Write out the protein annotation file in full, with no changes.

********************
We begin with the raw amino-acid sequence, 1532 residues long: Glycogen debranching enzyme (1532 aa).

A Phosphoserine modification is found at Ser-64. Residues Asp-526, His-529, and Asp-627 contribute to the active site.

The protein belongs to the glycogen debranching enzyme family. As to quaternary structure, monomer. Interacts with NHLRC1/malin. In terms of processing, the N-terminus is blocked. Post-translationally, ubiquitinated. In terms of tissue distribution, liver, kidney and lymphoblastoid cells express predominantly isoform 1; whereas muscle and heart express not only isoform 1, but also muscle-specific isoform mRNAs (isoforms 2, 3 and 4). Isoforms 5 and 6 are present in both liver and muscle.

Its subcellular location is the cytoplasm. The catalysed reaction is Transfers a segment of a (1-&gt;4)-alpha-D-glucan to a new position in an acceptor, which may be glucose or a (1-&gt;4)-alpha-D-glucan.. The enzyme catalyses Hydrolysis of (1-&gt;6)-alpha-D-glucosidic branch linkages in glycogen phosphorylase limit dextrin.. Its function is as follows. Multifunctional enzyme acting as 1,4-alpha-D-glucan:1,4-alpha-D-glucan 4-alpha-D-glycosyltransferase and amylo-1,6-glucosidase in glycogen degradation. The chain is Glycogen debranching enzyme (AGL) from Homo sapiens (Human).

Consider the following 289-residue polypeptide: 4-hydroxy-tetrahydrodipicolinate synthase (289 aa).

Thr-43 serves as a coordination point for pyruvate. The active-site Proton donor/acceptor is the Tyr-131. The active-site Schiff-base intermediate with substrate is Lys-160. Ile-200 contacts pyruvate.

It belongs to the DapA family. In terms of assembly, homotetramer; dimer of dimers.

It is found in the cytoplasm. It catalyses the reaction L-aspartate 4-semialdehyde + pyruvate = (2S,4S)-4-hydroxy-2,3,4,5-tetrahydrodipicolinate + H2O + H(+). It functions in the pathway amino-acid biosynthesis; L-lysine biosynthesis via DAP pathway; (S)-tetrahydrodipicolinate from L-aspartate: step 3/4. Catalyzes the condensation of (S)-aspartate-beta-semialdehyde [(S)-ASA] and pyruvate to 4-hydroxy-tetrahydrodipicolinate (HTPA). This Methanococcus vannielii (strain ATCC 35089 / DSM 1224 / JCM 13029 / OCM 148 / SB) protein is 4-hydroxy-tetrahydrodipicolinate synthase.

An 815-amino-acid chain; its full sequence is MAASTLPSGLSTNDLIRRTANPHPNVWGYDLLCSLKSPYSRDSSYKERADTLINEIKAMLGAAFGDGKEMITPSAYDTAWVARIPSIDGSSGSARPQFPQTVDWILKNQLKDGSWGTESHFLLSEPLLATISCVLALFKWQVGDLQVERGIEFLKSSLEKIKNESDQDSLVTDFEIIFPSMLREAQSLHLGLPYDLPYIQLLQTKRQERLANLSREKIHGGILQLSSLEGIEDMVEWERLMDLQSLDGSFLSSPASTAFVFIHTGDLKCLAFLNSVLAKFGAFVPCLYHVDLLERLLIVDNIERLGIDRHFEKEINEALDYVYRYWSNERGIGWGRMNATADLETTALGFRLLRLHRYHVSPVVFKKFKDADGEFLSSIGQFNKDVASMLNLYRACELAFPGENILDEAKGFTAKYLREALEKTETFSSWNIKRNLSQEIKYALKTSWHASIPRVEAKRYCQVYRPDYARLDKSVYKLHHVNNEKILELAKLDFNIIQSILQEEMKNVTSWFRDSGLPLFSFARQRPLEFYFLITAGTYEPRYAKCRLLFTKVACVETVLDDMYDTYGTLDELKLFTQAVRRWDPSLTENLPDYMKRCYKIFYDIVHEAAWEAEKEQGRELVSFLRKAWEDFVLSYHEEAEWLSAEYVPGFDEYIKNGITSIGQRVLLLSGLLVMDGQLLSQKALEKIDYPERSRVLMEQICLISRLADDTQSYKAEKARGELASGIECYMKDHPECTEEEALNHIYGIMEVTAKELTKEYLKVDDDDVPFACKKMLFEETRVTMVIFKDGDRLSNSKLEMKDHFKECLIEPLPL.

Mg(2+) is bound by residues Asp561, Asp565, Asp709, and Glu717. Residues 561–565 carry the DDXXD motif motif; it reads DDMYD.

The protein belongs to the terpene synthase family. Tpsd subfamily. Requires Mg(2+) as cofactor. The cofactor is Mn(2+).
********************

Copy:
We begin with the raw amino-acid sequence, 1532 residues long: Glycogen debranching enzyme (1532 aa).

A Phosphoserine modification is found at Ser-64. Residues Asp-526, His-529, and Asp-627 contribute to the active site.

The protein belongs to the glycogen debranching enzyme family. As to quaternary structure, monomer. Interacts with NHLRC1/malin. In terms of processing, the N-terminus is blocked. Post-translationally, ubiquitinated. In terms of tissue distribution, liver, kidney and lymphoblastoid cells express predominantly isoform 1; whereas muscle and heart express not only isoform 1, but also muscle-specific isoform mRNAs (isoforms 2, 3 and 4). Isoforms 5 and 6 are present in both liver and muscle.

Its subcellular location is the cytoplasm. The catalysed reaction is Transfers a segment of a (1-&gt;4)-alpha-D-glucan to a new position in an acceptor, which may be glucose or a (1-&gt;4)-alpha-D-glucan.. The enzyme catalyses Hydrolysis of (1-&gt;6)-alpha-D-glucosidic branch linkages in glycogen phosphorylase limit dextrin.. Its function is as follows. Multifunctional enzyme acting as 1,4-alpha-D-glucan:1,4-alpha-D-glucan 4-alpha-D-glycosyltransferase and amylo-1,6-glucosidase in glycogen degradation. The chain is Glycogen debranching enzyme (AGL) from Homo sapiens (Human).

Consider the following 289-residue polypeptide: 4-hydroxy-tetrahydrodipicolinate synthase (289 aa).

Thr-43 serves as a coordination point for pyruvate. The active-site Proton donor/acceptor is the Tyr-131. The active-site Schiff-base intermediate with substrate is Lys-160. Ile-200 contacts pyruvate.

It belongs to the DapA family. In terms of assembly, homotetramer; dimer of dimers.

It is found in the cytoplasm. It catalyses the reaction L-aspartate 4-semialdehyde + pyruvate = (2S,4S)-4-hydroxy-2,3,4,5-tetrahydrodipicolinate + H2O + H(+). It functions in the pathway amino-acid biosynthesis; L-lysine biosynthesis via DAP pathway; (S)-tetrahydrodipicolinate from L-aspartate: step 3/4. Catalyzes the condensation of (S)-aspartate-beta-semialdehyde [(S)-ASA] and pyruvate to 4-hydroxy-tetrahydrodipicolinate (HTPA). This Methanococcus vannielii (strain ATCC 35089 / DSM 1224 / JCM 13029 / OCM 148 / SB) protein is 4-hydroxy-tetrahydrodipicolinate synthase.

An 815-amino-acid chain; its full sequence is MAASTLPSGLSTNDLIRRTANPHPNVWGYDLLCSLKSPYSRDSSYKERADTLINEIKAMLGAAFGDGKEMITPSAYDTAWVARIPSIDGSSGSARPQFPQTVDWILKNQLKDGSWGTESHFLLSEPLLATISCVLALFKWQVGDLQVERGIEFLKSSLEKIKNESDQDSLVTDFEIIFPSMLREAQSLHLGLPYDLPYIQLLQTKRQERLANLSREKIHGGILQLSSLEGIEDMVEWERLMDLQSLDGSFLSSPASTAFVFIHTGDLKCLAFLNSVLAKFGAFVPCLYHVDLLERLLIVDNIERLGIDRHFEKEINEALDYVYRYWSNERGIGWGRMNATADLETTALGFRLLRLHRYHVSPVVFKKFKDADGEFLSSIGQFNKDVASMLNLYRACELAFPGENILDEAKGFTAKYLREALEKTETFSSWNIKRNLSQEIKYALKTSWHASIPRVEAKRYCQVYRPDYARLDKSVYKLHHVNNEKILELAKLDFNIIQSILQEEMKNVTSWFRDSGLPLFSFARQRPLEFYFLITAGTYEPRYAKCRLLFTKVACVETVLDDMYDTYGTLDELKLFTQAVRRWDPSLTENLPDYMKRCYKIFYDIVHEAAWEAEKEQGRELVSFLRKAWEDFVLSYHEEAEWLSAEYVPGFDEYIKNGITSIGQRVLLLSGLLVMDGQLLSQKALEKIDYPERSRVLMEQICLISRLADDTQSYKAEKARGELASGIECYMKDHPECTEEEALNHIYGIMEVTAKELTKEYLKVDDDDVPFACKKMLFEETRVTMVIFKDGDRLSNSKLEMKDHFKECLIEPLPL.

Mg(2+) is bound by residues Asp561, Asp565, Asp709, and Glu717. Residues 561–565 carry the DDXXD motif motif; it reads DDMYD.

The protein belongs to the terpene synthase family. Tpsd subfamily. Requires Mg(2+) as cofactor. The cofactor is Mn(2+).